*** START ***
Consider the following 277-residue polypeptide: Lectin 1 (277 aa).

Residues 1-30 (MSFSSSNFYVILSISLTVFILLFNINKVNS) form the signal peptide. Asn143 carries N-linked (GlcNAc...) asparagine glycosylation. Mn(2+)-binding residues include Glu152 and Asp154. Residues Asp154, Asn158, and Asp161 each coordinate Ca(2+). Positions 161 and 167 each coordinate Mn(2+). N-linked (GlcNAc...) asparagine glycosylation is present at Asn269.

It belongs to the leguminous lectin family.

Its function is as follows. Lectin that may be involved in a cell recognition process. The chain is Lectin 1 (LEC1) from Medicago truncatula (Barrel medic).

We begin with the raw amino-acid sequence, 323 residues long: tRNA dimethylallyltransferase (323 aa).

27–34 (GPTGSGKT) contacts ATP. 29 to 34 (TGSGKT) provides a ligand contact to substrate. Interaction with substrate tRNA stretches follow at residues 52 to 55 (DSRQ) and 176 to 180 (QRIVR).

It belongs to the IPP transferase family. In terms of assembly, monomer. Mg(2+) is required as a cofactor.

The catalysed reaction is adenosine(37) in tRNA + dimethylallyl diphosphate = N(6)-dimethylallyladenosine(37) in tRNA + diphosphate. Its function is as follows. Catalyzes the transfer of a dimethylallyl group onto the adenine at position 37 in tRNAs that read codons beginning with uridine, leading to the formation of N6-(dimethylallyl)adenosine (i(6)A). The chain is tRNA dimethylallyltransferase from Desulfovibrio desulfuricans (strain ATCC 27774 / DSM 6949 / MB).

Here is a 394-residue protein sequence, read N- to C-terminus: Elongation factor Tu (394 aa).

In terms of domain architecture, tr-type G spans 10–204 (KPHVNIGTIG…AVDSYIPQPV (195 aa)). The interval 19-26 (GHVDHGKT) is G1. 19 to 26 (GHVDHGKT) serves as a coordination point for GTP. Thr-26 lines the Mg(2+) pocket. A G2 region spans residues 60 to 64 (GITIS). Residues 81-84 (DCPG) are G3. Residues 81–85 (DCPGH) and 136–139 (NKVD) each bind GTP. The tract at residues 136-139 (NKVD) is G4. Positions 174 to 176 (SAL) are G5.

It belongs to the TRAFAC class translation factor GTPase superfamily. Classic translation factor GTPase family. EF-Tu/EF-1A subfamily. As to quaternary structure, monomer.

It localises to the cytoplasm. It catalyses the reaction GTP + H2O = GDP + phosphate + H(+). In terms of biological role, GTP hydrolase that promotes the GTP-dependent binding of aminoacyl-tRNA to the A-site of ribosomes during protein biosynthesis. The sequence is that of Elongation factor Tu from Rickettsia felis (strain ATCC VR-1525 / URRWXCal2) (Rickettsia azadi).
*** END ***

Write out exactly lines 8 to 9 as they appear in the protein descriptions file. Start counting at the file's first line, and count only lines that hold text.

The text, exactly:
The catalysed reaction is adenosine(37) in tRNA + dimethylallyl diphosphate = N(6)-dimethylallyladenosine(37) in tRNA + diphosphate. Its function is as follows. Catalyzes the transfer of a dimethylallyl group onto the adenine at position 37 in tRNAs that read codons beginning with uridine, leading to the formation of N6-(dimethylallyl)adenosine (i(6)A). The chain is tRNA dimethylallyltransferase from Desulfovibrio desulfuricans (strain ATCC 27774 / DSM 6949 / MB).

Here is a 394-residue protein sequence, read N- to C-terminus: Elongation factor Tu (394 aa).